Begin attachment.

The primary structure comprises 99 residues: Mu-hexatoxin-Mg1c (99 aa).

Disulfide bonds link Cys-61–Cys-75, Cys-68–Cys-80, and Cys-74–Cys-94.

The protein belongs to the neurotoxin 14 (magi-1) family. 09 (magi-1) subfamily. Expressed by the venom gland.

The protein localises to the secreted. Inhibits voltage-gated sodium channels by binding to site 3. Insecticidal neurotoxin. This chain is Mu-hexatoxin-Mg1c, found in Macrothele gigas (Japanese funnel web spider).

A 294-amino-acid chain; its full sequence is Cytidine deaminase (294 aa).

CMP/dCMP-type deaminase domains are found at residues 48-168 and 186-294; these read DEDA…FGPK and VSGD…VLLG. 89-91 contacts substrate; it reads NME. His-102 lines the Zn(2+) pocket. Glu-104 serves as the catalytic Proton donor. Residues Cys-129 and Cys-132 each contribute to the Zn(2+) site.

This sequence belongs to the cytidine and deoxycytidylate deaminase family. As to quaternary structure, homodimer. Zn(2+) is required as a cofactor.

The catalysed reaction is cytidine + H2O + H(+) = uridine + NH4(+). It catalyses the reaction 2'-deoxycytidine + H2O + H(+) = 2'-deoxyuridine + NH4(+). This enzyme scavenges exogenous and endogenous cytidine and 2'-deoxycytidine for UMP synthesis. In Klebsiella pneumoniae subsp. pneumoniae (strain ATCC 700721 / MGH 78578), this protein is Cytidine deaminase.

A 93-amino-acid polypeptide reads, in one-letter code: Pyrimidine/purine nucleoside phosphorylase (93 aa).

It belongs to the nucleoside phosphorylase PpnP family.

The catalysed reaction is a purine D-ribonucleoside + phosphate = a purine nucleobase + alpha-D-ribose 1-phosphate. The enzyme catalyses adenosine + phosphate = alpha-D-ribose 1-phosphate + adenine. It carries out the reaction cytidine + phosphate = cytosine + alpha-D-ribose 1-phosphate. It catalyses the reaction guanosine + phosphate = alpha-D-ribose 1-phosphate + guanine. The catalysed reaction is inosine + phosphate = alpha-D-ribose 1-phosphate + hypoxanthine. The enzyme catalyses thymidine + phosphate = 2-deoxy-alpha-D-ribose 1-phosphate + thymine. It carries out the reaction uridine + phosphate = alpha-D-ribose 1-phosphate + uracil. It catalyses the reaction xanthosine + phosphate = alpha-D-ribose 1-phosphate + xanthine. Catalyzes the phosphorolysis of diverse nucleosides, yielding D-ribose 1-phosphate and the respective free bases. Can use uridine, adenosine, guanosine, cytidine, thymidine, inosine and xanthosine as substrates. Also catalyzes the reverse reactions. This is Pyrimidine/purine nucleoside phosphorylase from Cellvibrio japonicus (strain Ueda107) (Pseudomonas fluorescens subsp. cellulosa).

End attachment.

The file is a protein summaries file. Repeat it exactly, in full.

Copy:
The primary structure comprises 99 residues: Mu-hexatoxin-Mg1c (99 aa).

Disulfide bonds link Cys-61–Cys-75, Cys-68–Cys-80, and Cys-74–Cys-94.

The protein belongs to the neurotoxin 14 (magi-1) family. 09 (magi-1) subfamily. Expressed by the venom gland.

The protein localises to the secreted. Inhibits voltage-gated sodium channels by binding to site 3. Insecticidal neurotoxin. This chain is Mu-hexatoxin-Mg1c, found in Macrothele gigas (Japanese funnel web spider).

A 294-amino-acid chain; its full sequence is Cytidine deaminase (294 aa).

CMP/dCMP-type deaminase domains are found at residues 48-168 and 186-294; these read DEDA…FGPK and VSGD…VLLG. 89-91 contacts substrate; it reads NME. His-102 lines the Zn(2+) pocket. Glu-104 serves as the catalytic Proton donor. Residues Cys-129 and Cys-132 each contribute to the Zn(2+) site.

This sequence belongs to the cytidine and deoxycytidylate deaminase family. As to quaternary structure, homodimer. Zn(2+) is required as a cofactor.

The catalysed reaction is cytidine + H2O + H(+) = uridine + NH4(+). It catalyses the reaction 2'-deoxycytidine + H2O + H(+) = 2'-deoxyuridine + NH4(+). This enzyme scavenges exogenous and endogenous cytidine and 2'-deoxycytidine for UMP synthesis. In Klebsiella pneumoniae subsp. pneumoniae (strain ATCC 700721 / MGH 78578), this protein is Cytidine deaminase.

A 93-amino-acid polypeptide reads, in one-letter code: Pyrimidine/purine nucleoside phosphorylase (93 aa).

It belongs to the nucleoside phosphorylase PpnP family.

The catalysed reaction is a purine D-ribonucleoside + phosphate = a purine nucleobase + alpha-D-ribose 1-phosphate. The enzyme catalyses adenosine + phosphate = alpha-D-ribose 1-phosphate + adenine. It carries out the reaction cytidine + phosphate = cytosine + alpha-D-ribose 1-phosphate. It catalyses the reaction guanosine + phosphate = alpha-D-ribose 1-phosphate + guanine. The catalysed reaction is inosine + phosphate = alpha-D-ribose 1-phosphate + hypoxanthine. The enzyme catalyses thymidine + phosphate = 2-deoxy-alpha-D-ribose 1-phosphate + thymine. It carries out the reaction uridine + phosphate = alpha-D-ribose 1-phosphate + uracil. It catalyses the reaction xanthosine + phosphate = alpha-D-ribose 1-phosphate + xanthine. Catalyzes the phosphorolysis of diverse nucleosides, yielding D-ribose 1-phosphate and the respective free bases. Can use uridine, adenosine, guanosine, cytidine, thymidine, inosine and xanthosine as substrates. Also catalyzes the reverse reactions. This is Pyrimidine/purine nucleoside phosphorylase from Cellvibrio japonicus (strain Ueda107) (Pseudomonas fluorescens subsp. cellulosa).